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Huge cocaine busts don't affect drug supply. We need another way

By John Coyne

It's reasonable to assume that huge drug busts, such as Monday's seizure of 1.4 tonnes of cocaine, will deal a heavy blow to the drug's availability here. Minister for Border Protection Peter Dutton and Minister for Justice Michael Keenan told us as much in their joint media release: "In the past 18 months, the AFP and its partners have successfully stopped more than 11 tonnes of illicit drugs from reaching Australia".

The only problem is that there doesn't seem to be any shortage of drugs in our communities, nor has there been any substantive change in drug prices or purity, despite all these seizures. And I would suggest that this will remain the case.

Like most western countries we're winning the battles against specific syndicates by seizing drugs in large quantities. But in the process we are slowly losing the war, as our strategy isn't having any lasting impact on supply.

Our current approach of seizures isn't working and we must now re-calibrate our efforts towards reducing the harm of drugs to the community. In this re-calibration there is still plenty of room for supply reduction through offshore policing.

The seizure of a shipment of 1.4 tonnes of cocaine will be a heavy economic loss for any criminal syndicate. But to put this in context, this seizure may have an estimated street value of $312 million, but those involved in the syndicate would have paid significantly less for these drugs.

Despite the magnitude of this seizure, the syndicates responsible for its manufacture in source countries in South America no doubt continue to operate with impunity. These groups have already saturated the cocaine markets of North America and Europe, in the process driving their profit margins down.

Asia offers organised crime groups the opportunity to expand their cocaine distribution markets. Typically Asia offers criminal syndicates large user markets, but low profit margins.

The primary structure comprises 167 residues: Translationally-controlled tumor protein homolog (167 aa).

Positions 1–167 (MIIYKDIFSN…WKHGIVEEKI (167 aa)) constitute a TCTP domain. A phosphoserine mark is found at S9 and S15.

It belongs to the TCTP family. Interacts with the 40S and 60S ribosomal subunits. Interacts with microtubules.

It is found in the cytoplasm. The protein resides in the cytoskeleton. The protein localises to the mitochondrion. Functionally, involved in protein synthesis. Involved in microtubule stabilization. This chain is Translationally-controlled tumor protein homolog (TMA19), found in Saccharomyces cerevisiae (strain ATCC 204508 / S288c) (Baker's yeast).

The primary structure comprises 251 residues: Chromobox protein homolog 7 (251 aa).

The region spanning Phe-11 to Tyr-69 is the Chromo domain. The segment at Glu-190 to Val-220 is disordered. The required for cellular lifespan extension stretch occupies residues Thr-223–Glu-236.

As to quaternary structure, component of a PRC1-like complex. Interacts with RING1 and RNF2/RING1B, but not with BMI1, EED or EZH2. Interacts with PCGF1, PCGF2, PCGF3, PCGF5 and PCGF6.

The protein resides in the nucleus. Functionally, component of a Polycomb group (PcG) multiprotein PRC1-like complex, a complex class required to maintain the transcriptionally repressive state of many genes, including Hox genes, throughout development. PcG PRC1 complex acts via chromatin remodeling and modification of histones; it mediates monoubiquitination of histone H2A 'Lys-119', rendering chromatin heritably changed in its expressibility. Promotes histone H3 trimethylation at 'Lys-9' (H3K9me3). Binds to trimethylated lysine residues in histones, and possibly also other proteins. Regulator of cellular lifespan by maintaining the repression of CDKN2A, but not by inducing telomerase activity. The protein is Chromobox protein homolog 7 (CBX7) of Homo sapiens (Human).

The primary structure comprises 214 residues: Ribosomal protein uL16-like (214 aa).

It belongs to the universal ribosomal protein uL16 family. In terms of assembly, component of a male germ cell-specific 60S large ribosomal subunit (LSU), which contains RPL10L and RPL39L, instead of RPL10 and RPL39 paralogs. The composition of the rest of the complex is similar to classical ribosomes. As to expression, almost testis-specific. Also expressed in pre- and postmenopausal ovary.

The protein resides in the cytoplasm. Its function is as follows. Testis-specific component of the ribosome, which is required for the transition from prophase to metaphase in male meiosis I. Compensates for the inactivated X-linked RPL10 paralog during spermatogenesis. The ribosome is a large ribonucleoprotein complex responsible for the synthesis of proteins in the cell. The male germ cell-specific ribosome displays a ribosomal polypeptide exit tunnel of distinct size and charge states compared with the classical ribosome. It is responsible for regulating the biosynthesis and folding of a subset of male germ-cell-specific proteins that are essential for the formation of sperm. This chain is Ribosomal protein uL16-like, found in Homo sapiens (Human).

For those seeking to expand their illicit drug distribution networks further, Australia stands tall as a market of choice for international syndicates.

An army of Australian street-level dealers are ready and waiting to distribute drugs in our community. And let's not forget that we also have an insatiable demand for drugs and we are happy to pay a premium.

So this week's record haul will no doubt be quickly replaced by another syndicate seeking to make the most of the ridiculously large profit margins available in Australia.

This isn't to say that AFP and ABF efforts are for naught. They have successfully investigated and disrupted a transnational criminal conspiracy to import a mind-boggling quantity of drugs. An operational outcome that should be celebrated. Imagine the devastating impact another 11 tonnes of illicit drugs would have had on our communities. But change is needed.

First Australia needs to get much more serious about developing a national strategy that integrates its national anti-organised crime and illicit drug activities. As it stands, the minister with primary responsibility for drugs and organised crime is not a member of cabinet. Given the magnitude of Australia's drug and organised crime problem the issue needs to be handled at a cabinet level. The first step in making this possible is promoting the Minister for Justice to cabinet.

Secondly, Australia's border seizure strategy needs to be supported by a re-calibrated international policing strategy, which is adequately funded. This strategy needs to take the fight to criminals offshore in countries in South America, China and the Mekong Delta. Unfortunately at a time when Australia needs more police offshore, successive budget cuts have drastically reduced the AFP's presence.

Australia's re-calibrated strategy will need to assist international partners with improving their policing skills. Traditional offshore disruption operations will need to be augmented with investments in the kinds of projects that encourage farmers to move away from the production of opium poppy and cocoa leaves.

The aim of this re-calibrated offshore strategy isn't to seize drugs, but to disrupt their production and to dismantle the organisations that make its distribution possible.

Dr John Coyne is head of the Border Security Program at the Australian Strategic Policy institute. He is a former strategic intelligence co-ordinator for the Australian Federal Police.

Originally published: The Sydney Morning Herald. 08 Feb 2017. 

Originally published by: External link on 09 Feb 2017